SAYRE — May is National Stroke Awareness Month and Guthrie is using this time to encourage people to learn the signs and symptoms of a stroke.
“A stroke is anything that can block off blood flow that’s going to the brain,” Dr. Kim Rickert, Medical Director at Guthrie Robert Packer Hospital Stroke Center, said. “The brain is very dependent on blood flow. So if the brain is not getting its blood flow, therefore it’s not getting its oxygen, then part of the brain starts to die.
Symptoms of a stroke include face drooping, arm weakness, slurred speech and numbness.
The American Stroke Association uses the acronym F.A.S.T to educate people on how to spot a stroke. The “F” stands for facial drooping, “A” for arm weakness, “S” for slurred speech and “T” for time to call 911.
The faster a stroke is spotted, the sooner treatment can be administered. Otherwise, the stroke could become life-altering or fatal.
Dr. Theodore Them, Chief of Occupational Medicine at Guthrie, suffered a stroke in March.
“I was sitting at my desk and I felt a little tingling in two fingers in my right hand,” he said. “I shook it off and I thought it was nothing other than (my) arm going to sleep, as we say.”
While driving to Corning, Them felt the tingling again. Except this time, it was more severe and travelled up his entire arm.
“That’s one of the red flags of stroke impending,” said Them.
Them immediately underwent consultation via telemedicine, and went to the emergency room for treatment.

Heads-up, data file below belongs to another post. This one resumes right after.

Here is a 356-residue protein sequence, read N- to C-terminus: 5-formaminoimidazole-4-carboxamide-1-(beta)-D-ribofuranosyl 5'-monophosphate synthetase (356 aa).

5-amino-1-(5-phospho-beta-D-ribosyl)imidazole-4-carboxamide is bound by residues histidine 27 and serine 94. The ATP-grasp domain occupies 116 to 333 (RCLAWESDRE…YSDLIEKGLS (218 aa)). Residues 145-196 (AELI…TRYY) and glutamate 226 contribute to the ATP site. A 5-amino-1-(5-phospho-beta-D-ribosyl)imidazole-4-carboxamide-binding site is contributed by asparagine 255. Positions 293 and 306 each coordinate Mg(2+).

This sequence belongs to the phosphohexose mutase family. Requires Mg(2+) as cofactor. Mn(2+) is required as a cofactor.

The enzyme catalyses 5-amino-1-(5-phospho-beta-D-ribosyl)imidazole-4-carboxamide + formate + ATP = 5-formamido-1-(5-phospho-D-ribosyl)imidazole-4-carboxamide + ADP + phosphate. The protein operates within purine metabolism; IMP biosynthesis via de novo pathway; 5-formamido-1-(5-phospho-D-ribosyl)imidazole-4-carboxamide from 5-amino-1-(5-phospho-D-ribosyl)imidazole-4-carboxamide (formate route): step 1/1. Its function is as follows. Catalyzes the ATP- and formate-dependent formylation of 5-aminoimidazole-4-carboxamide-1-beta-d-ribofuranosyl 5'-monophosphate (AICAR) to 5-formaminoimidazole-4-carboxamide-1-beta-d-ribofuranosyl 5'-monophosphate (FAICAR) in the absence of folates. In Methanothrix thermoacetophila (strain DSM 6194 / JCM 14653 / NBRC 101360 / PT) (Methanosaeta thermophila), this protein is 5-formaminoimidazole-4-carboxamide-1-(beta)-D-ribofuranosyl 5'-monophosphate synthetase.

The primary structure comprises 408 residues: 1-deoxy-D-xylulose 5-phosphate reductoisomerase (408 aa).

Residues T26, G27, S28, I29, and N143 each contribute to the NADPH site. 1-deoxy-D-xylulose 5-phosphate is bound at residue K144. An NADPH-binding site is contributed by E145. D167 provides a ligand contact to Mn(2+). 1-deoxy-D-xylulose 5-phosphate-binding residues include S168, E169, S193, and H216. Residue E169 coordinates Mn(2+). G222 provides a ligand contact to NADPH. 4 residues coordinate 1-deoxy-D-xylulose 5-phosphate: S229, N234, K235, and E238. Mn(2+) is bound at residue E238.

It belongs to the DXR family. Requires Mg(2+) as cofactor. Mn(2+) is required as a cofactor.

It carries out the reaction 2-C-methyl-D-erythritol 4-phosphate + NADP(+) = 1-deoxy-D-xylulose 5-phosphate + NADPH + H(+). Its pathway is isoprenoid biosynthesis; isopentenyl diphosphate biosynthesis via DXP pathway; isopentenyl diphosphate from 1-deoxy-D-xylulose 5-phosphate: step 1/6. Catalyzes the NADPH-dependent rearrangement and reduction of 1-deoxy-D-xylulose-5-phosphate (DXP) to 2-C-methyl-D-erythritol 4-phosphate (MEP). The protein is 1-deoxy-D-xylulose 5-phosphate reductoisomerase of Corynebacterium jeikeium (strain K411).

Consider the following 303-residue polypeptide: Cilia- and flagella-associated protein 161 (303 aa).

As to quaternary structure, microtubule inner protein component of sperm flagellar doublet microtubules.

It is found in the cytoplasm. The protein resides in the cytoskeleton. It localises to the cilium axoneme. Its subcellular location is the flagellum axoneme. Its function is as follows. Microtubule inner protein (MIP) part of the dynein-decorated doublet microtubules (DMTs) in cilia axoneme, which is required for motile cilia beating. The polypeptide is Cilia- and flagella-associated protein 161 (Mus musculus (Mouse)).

There are currently two forms of treatment for a stroke.
One is a medication that is injected into the veins and attacks the clot. The other is a device that is inserted into the arteries, and threaded to where the clot is in the brain to pull it out.
Them was given the injection and showed a 70 percent of improvement in a matter of hours.
His quick thinking and decision making saved his life.
“I was fortunate,” he said “I was spared all my motion, all of my thinking, all my movement. All I’m suffering as a residual is a pressure sensation in my upper right extremity, right chest and right half of my face, with some mild dullness to touch.”
“I’m very fortunate. It could have been fatal. It could have been much worse,” he added.
During the COVID-19 pandemic, hospitals have suspended optional treatment, and some people are wary about entering one. Rickert emphasized the importance of seeking treatment for a stroke, even as the hospital landscape is different.
“The danger to not seeking immediate care is the longer the stroke symptoms are there, the more likely it is that the brain will die,” she said. “If the brain dies, then the stroke symptoms will become permanent.”
Additionally, she noted that even if you are aware of the stroke, treatment is urgently needed and is only available at hospitals.
“If you have signs and symptoms of a stroke, the only treatment is at the hospital, so you need to come to the hospital,” she said.
Them said that Guthrie has taken steps to ensure a sanitary environment for people who enter the hospital.
“Every hospital, especially ours, has taken many, many protective steps — from the doorway, to the doctor’s exam room — to protect the patients,” he said.
Speaking from experience, he echoed Rickert’s message of urgently getting to the hospital for treatment.
“Don’t risk it,” he said. “That’s my message.”